hide Sorting

You can sort these results in two ways:

By entity (current method)
Chronological order for dates, alphabetical order for places and people.
By position
As the entities appear in the document.

You are currently sorting in ascending order. Sort in descending order.

hide Most Frequent Entities

The entities that appear most frequently in this document are shown below.

Entity Max. Freq Min. Freq
Massachusetts (Massachusetts, United States) 492 0 Browse Search
B. F. Butler 91 3 Browse Search
William Schouler 66 0 Browse Search
Baltimore, Md. (Maryland, United States) 54 0 Browse Search
F. A. Walker 51 7 Browse Search
Charles Devens 50 4 Browse Search
Joseph Hooker 50 2 Browse Search
P. H. Sheridan 49 1 Browse Search
N. P. Banks 49 1 Browse Search
Irwin 44 0 Browse Search
View all entities in this document...

Browsing named entities in a specific section of Thomas Wentworth Higginson, Massachusetts in the Army and Navy during the war of 1861-1865, vol. 1: prelminary narrative. Search the whole document.

Found 5,213 total hits in 1,648 results.

1 2 3 4 5 6 ...
y General Revere, his brigade commander, as a truly splendid officer and magnificently brave. See his memoir in Harvard Memorial Biographies, I, 147. On the first day of the battle of Chancellorsville there took place a cavalry skirmish at Rapidan Station, Va. (May 1, 1863), when the only life lost was that of Lieut. A. E. P that the officers and men showed the greatest coolness and courage. Official War Records, 43, p. 698. In other parts of the line the heaviest losses fell on the 1st, 11th, 15th, 16th, 19th, 20th and 28th. In the afternoon, when two regiments (the 15th Mass., Col. G. H. Ward, and the 82d New York, Col. Huston) were sent forward (1 battalion), again met the enemy, with much heavier losses than at Swift Creek, the losses falling on the 23d, 24th, 25th, 27th and 40th Mass. Infantry. On the first day a portion of the enemy's line of defence was carried with small loss; on the 16th Butler was forced back to his entrenchments, the Confederates entrenching str
e in the second division of the First Corps, under Maj.-Gen. J. F. Reynolds, though temporarily commanded by Maj.-Gen. Abner Doubleday. The First Corps was, on this first day, in the words of its commander, broken and defeated but not discouraged, and was a mere advance guard of the army. The men captured were largely taken in the effort to reach General Steinwehr's division on Cemetery Hill, which was their rallying point. Doubleday's Chancellorsville and Gettysburg, p. 150. On the second day of Gettysburg (July 2), Massachusetts regiments were with General Sickles in his firm resistance to the Confederate attack; these being the 18th and 22d and the 5th and 9th batteries. Col. W. S. Tilton, commanding brigade, says that the officers and men showed the greatest coolness and courage. Official War Records, 43, p. 698. In other parts of the line the heaviest losses fell on the 1st, 11th, 15th, 16th, 19th, 20th and 28th. In the afternoon, when two regiments (the 15th Mass., C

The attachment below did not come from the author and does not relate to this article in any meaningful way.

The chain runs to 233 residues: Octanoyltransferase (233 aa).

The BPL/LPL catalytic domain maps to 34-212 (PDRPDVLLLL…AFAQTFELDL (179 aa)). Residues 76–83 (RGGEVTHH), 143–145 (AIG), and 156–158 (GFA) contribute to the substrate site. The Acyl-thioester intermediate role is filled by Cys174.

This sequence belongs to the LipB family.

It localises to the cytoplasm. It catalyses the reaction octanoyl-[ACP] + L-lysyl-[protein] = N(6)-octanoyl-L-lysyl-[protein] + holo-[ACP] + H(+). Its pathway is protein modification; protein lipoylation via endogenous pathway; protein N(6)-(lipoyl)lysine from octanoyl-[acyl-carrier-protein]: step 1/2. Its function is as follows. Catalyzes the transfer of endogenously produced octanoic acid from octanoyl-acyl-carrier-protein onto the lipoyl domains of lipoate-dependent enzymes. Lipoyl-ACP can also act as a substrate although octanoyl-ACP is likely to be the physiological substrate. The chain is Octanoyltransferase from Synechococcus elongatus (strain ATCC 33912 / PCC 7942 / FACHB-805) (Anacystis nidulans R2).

the 15th, 16th, 19th, 21st, 22d, 28th, 32d (the largest loss), 58th Infantry, the 1st Heavy Artillery and the 3d Battery. Other regiments engaged were the 12th and 20th, with the 9th and 14th batteries. Capt. D. C. Mumford (19th Mass.) was among the killed. At Bethesda Church (June 1-3),—the action of the right wing at the terrible Cold Harbor,—the largest loss fell on the 36th Mass. Infantry (17 killed, 33 wounded) and next on the 32d and on the 21st; but also in a smaller degree on the 9th, 12th, 13th, 22d, 29th, 35th, 56th and 57th Infantry, and the 5th, 9th and 10th batteries. The 19th, 20th, 39th and 58th were also present, with the 11th and 14th batteries, but without loss. The main battle of Cold Harbor (June 3) Some historians, as Fox, treat Bethesda Church and Cold Harbor as separate engagements; others, like Walker, as but one battle. Fighting continued irregularly for twelve days, apart from the unavailing special assault which is identified in history with tha<